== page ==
- Security TWENTY
- Women in Security
Recent speeches by Prime Minister David Cameron, and US President Barack Obama demonstrate that cyber security is still a huge concern for national governments, writes Wieland Alge, PICTURED, VP and GM, EMEA at Barracuda Networks.
We should be in no doubt that another raft of counter measures is being considered at national and international levels. However, those in charge of IT security in the business community are not necessarily taking their cue from world leaders to re-evaluate their own policies and ensure they are still offering protection from the kind of cyber attacks that are likely to occur in 2015.
As corporate reliance on email, web applications, remote access, web browsing, mobile computing and cloud-based services increases, so does the number of potential gateways through which cyber attacks can take place. In fact it’s fair to say that most of the IT tools used by companies to make them more productive, flexible and responsive can increase exposure to potential security threats if not managed correctly. Systems administrators need to reassess the effectiveness of their network security measures. But sometimes it’s hard to know where to start and which areas to prioritise. We suggest looking at three key areas:
1. Virtual and Cloud Computing
Moving from physical and virtual environments to public cloud and Software as a Service (SaaS) models brings a set of new security challenges. These models, although greatly assisting in company productivity and cost savings, provide hackers with new attack surfaces – increasing the risk of sensitive data on servers and in emails being accessed, stolen, corrupted or deleted. In this context, something as innocuous as migrating from an onsite Microsoft Exchange Server to cloud-based Office 365 means that email, web browser, VPN and remote working security policies need to be entirely overhauled. And that’s before you start to think about security policies and procedures that govern access to public and private cloud services such as DropBox, GoogleDocs and Copy.com.
But the potential problems don’t stop there. Cloud computing has been described as a disruptive technology, which is generally meant to be a good thing. However, this is not the case when it comes to network security and data protection. Independent research recently commissioned by Barracuda shows almost one third of respondents thought departmental and divisional managers would, in the future, sidestep centralised IT departments to purchase cloud technology directly. This will make it much harder for systems administrators to keep a grip on the network’s perimeters and to minimise the risks posed at potential attack surfaces. It’s therefore time to look further ahead and think about wider IT and corporate security policies that clearly set out who is responsible for purchasing and deploying cloud technology in the company and under what (if any) circumstances they may do so. It’s also important to educate potential maverick cloud service purchasers and users within your company about security risks so they don’t inadvertently expose the company to cyber security threats.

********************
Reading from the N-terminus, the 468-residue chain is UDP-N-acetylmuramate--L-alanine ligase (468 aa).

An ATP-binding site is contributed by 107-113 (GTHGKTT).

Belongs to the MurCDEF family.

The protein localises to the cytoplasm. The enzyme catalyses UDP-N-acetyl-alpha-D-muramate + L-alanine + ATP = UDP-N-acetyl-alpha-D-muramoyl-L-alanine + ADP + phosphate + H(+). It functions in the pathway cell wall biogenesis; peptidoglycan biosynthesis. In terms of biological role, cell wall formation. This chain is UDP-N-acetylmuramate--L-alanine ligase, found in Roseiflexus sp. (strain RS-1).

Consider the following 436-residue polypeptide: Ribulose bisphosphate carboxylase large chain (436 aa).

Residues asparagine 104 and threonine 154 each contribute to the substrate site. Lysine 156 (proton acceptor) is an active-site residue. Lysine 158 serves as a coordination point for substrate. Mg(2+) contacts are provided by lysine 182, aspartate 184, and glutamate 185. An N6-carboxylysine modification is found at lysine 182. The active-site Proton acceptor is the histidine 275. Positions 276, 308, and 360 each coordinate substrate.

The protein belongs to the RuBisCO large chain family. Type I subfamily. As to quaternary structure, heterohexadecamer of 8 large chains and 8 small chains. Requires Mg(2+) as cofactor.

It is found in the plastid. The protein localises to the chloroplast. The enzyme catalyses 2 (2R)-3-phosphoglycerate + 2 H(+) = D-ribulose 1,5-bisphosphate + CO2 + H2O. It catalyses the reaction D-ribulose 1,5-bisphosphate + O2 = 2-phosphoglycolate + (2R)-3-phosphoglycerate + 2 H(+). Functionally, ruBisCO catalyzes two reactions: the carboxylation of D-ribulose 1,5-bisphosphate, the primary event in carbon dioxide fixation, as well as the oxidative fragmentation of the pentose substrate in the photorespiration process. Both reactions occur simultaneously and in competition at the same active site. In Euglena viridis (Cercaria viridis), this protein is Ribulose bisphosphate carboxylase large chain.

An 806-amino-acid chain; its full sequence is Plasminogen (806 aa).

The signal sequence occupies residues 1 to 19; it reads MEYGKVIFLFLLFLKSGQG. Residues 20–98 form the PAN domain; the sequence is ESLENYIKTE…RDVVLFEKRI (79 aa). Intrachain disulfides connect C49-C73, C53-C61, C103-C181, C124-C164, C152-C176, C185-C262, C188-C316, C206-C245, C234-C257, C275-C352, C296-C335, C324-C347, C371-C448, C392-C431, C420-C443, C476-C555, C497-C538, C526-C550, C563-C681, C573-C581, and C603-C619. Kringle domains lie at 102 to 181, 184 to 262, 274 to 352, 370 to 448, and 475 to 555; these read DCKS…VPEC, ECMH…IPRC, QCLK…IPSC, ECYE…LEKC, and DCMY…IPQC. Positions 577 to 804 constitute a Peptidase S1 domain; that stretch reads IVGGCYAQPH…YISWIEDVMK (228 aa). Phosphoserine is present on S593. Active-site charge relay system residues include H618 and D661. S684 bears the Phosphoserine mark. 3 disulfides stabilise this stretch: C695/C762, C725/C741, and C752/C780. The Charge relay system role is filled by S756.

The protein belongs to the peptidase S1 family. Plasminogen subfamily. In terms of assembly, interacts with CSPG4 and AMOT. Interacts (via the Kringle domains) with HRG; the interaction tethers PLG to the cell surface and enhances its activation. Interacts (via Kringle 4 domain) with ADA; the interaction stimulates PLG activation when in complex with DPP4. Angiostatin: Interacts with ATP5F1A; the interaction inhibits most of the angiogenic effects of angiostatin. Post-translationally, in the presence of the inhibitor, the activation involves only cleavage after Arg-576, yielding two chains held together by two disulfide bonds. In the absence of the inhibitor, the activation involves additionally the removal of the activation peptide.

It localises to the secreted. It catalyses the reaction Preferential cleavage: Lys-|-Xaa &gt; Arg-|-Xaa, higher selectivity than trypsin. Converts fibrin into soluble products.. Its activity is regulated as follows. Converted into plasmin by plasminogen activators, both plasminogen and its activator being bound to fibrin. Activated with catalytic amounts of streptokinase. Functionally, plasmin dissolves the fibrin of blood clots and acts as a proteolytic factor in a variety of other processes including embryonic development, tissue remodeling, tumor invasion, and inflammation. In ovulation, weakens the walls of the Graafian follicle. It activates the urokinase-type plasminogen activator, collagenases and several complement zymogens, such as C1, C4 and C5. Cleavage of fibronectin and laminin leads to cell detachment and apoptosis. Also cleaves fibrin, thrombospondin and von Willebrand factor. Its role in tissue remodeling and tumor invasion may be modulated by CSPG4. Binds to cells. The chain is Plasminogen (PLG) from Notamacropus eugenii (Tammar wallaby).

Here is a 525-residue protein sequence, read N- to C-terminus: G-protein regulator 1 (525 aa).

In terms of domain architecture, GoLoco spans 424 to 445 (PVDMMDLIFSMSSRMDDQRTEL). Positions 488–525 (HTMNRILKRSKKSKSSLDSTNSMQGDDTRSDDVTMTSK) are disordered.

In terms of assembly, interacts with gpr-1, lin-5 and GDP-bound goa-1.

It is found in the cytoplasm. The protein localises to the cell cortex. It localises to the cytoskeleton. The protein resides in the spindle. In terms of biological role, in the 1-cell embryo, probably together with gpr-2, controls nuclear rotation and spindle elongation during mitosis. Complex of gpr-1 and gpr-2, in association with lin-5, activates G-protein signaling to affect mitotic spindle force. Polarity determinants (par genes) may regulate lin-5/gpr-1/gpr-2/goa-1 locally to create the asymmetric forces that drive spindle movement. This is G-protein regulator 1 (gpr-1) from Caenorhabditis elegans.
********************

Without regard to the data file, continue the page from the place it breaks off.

2. Increased mobile access
We can expect to see an increase in cyber attacks linked to mobile device access and mobile web applications this year. Even mobile devices issued officially by a company should be considered as a potential security concern. And, of course, so should the increasing number of private mobile devices that are being brought into offices (BYOD) and used to access corporate networks. By their very nature, all these devices are constantly moving between secure corporate networks and unsecured home or public wifi – potentially exposing sensitive data and contracting potentially dangerous viruses and trojans. They also have the potential to be compromised by apps, which can deposit malware on to corporate networks and harvest sensitive data without users being any the wiser.